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A Love Affair
by Adele Kleine - July 2015


 

No one knows why the heart beats faster when love suddenly strikes, but my heart suddenly rips and rocks when I hold a spectacular bird of paradise flower in my hand! The cut flower bears an uncanny resemblance to a bird in flight, especially when its orange wings are open and the straight blue and white stamens stand tall. This curious affinity has been part of my life since 1978 when I built my greenhouse and bird of paradise was only a name that fit my parameters as tropical and flowering. Little did I know that the flower was so long-lasting because, as petals become dry, you can slit the gray green pod open and pull another flower out.

There are numerous plants in the horticultural word to tempt me – curiously shaped orchids, sweetly scented roses, long-lasting succulents – but I have stayed true to my first choice. The Strelitziafamily is small, with only two species, Strelitzia reginae, known for its flowers, and Strelizia nicolai, grown for its dramatic 5-10-foot leaves. When I visited Jamaica, some years after I had already been growing bird of paradise and saw the gigantic leaves of S. nicolai, I worried that my plant would outgrow my greenhouse. Not so. (If you go to South Africa, you will see yellow-blooming birds of paradise as well.)

The glory of bird of paradise is its flower, and for flower arranging, nothing can beat it. It has no scent, but for shape, color and handsome foliage, it’s in a class by itself. The most important factor is that the flowers have direction. Wherever you place it, the end point determines the design. Using four flowers, one each aiming north, south, east and west, you have an arrangement that encompasses all the corners of the world.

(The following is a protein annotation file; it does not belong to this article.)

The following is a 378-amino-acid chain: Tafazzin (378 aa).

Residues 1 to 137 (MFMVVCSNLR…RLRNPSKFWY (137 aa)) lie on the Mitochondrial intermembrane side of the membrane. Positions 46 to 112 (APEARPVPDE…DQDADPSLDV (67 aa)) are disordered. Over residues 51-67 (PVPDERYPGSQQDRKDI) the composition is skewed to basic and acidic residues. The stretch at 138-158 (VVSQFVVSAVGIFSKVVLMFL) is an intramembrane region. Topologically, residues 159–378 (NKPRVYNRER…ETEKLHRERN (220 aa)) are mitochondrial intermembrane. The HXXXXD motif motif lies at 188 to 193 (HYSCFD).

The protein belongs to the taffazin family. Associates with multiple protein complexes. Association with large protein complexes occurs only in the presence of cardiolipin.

The flowers have a long vase life, plus the added flower still in the bud. The bright orange bird is boat-shaped with a blue stamen, a complementary color scheme. If the flower is picked early, before it is fully open, dip it in warm water and gently work it open.

When I checked my plant diary, I noted that S. reginae is about 5 feet tall and 5 feet wide with six clumps after more than 30 years, in a 14-inch pot. At this size, the bird is like a comfortable family pet. It sits on the floor of my greenhouse in bright light where it is watered weekly and given fertilizer every few weeks. In fall and winter, I check to see if any “birds” are getting ready to bloom. In 2014 and 2015, my plant had seven or eight flowers.

In another couple of years this plant will have outgrown its pot and will need to be repotted. It is a herculean task to chop the plant apart. I don’t want it larger.

Birds are easy to grow. They need a large pot, good drainage, moderately heavy soil and good light all year. Put them outside in summer. Don’t set them in full sun if you are moving them from a basement window; they sunburn easily. They can stand some cold, such as outdoor nighttime temperatures in fall of 50 to 55 F. The buds generally form in the fall, although some form outdoors in the summer. I never see them offered for sale, so you might have to buy mail order from a tropical plant specialist. Or get acquainted with a florist who might be willing to get rid of a plant.

If you must have a bird of paradise, don’t start with a small plant as I did. It takes too long until it flowers. Look around at garden walks when someone is selling florist plants or better yet, go to Hawaii.


     

A version of this article appeared in Chicagoland Gardening Volume XXI Issue IV. Photography by Nancy Kekst.

 


Adele Kleine is a master gardener and a graduate of landscape design, gardening and environmental studies through the Garden Clubs of Illinois.

 

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